Category Archives: Friday Five

Five Friday Reads 11.09.15

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Five Friday Reads 04.09.15

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  • The End of Walking‘ from Aeon. The modern city is designed to discouraged walking, but cultural stereotypes against walkers will need to change if we want pedestrians to reign.
  • ‘The Importance of MTV Cribs’ from Apartamento. A scripted peek into someone else house reveals design choices, but really reveals how society perceives and classifies these certain objects and spaces.
  • Dining in the Wilderness: The Restaurants in America’s National Parks‘ from Eater. More than just cafeteria, the restaurants in America’s National Parks must negotiate between pleasing the public, maintaining tradition and producing healthy meals.
  • ‘Jonathan Franzen’s Great Expectations‘ from New York. Franzen is one of the few novelists who merits a feature article when publishing a new book. What does this say about literature in America?
  • “Moment” Is Having a Moment‘ from The New York Times Magazine. As digital media changes cultural perceptions of time, the moment has become essential in defining the social and political zeitgeist.

Five Friday Reads 21.08.15

Kaffemisjonen

Five Friday Reads 14.08.2015

New York

Five Friday Reads 07.08.2015

Ravenna

  • Spending Time Alone‘ from New York Magazine. A mental geography of a solo New York. You will crave alone time after reading this.
  • An Illustrated Tour of Ice Cream Styles Around the World‘ from Serious Eats. Although ice cream seems like a blanket term for a delicious frosty treat, this article demonstrates the fascinating cultural inflections put upon chilled and sweetened cream (anyone else want a Mid-west custard about now?)
  • A look inside the world’s superhouses‘ from The Guardian. Even if these homes don’t appear wholly livable, the magnificent juxtaposition between interior and exterior forces you to contemplate the meaning of home.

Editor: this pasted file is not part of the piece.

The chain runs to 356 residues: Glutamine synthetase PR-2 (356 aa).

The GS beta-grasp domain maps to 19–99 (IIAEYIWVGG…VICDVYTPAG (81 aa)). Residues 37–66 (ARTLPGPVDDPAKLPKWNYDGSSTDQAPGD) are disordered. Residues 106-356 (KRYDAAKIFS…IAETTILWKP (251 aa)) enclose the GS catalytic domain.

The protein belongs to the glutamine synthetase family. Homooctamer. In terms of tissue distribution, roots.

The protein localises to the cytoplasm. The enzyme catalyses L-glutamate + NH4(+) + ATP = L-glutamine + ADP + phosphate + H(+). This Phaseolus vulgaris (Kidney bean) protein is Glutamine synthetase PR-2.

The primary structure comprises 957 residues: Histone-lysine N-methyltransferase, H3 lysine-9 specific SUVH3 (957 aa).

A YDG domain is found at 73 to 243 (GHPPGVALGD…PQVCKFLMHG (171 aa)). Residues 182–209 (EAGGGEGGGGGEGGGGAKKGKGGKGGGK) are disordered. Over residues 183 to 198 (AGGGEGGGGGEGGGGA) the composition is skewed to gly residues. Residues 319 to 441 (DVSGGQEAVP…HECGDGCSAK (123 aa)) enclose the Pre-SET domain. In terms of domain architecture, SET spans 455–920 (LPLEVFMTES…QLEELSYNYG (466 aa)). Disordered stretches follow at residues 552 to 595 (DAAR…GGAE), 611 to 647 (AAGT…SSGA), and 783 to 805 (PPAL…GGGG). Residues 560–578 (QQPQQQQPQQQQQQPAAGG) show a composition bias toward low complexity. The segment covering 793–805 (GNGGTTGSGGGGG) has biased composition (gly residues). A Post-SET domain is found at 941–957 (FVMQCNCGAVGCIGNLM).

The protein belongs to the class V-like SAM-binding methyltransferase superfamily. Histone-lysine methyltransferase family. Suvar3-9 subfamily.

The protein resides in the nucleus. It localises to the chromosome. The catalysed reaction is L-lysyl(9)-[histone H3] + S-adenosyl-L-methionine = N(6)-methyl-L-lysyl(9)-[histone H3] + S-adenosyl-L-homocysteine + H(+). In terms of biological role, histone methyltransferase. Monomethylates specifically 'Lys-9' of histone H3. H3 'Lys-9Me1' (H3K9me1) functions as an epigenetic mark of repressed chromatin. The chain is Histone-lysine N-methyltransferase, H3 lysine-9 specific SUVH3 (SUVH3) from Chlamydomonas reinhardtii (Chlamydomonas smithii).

• ‘In the Gin Garden’ from Fool Magazine (6). Gin fuses together alcohol, botanicals and tradition, all with a healthy dose of juniper.
  • What It’s Really Like to be an Airline Pilot‘ from The New York Times. For pilots, jet lag isn’t the biggest challenge, it’s place lag and the mental jumps that accompany constant movement.

Five Friday Reads 31.07.2015

Corner in Siena

  • Why everyone should stop calling immigrant food “ethnic”‘ from Washington Post. Labeling a food as ethnic relegates to being outside of regular cuisine, marginalizing it and preventing its integration into the mainstream.
  • A Hundred Cities within Seoul‘ from The New York Times. For a city as diverse as Seoul, you need many guides to show you the different ways to experience the city.
  • Life on the slow track — Italy‘ from Monocle. An overnight train from Milan to Palermo isn’t swish travel, but the long journey invites reflections and views.
  • The Outlaw Ocean: A Renegade Trawler‘ from The New York Times. This fascinating installment in The New York Times‘ investigative series on the high seas explores a ship that attempts to enforce laws when rules disappear.
  • The Folded Clock by Heidi Julavits. An amusing reflection on life through seemingly ordinary events, Julavits out-of-order diary is hysterical and intelligent.

Five Friday Reads 24.07.2015

Padova

  • Dispatches from the Silk Road: The Must-Try Uyghur Food of Kashgar‘ from Serious Eats. Influenced by India and central Asia, Kashgar’s cuisine will force you to re-imagine what Chinese food can be.
  • ‘Meditation on a Macchiato’ from Drift. A macchiato is a barista diagnostic: how do they interpret this polemical drink? A bad one is awful, a good one is the best coffee you’ll have.
  • The Quest for the Perfect Pad Thai‘ from BBC Travel. Although pad thai seems more Chinese than Thai and although it’s become a cliche exotic dish in the West, that doesn’t mean there aren’t good versions to be found in Thailand. They just might not be as delicious as you imagine them.
  • In the Swim of Things: Sapporo‘ from Monocle (The Escapist). In norther Japan, Sapporo residents enjoy a laid back lifestyle.
  • The Pros and (Considerable) Cons of Budget Bus Travel‘ from The New York Times.  Megabus is miserable. But overnight? I’d never.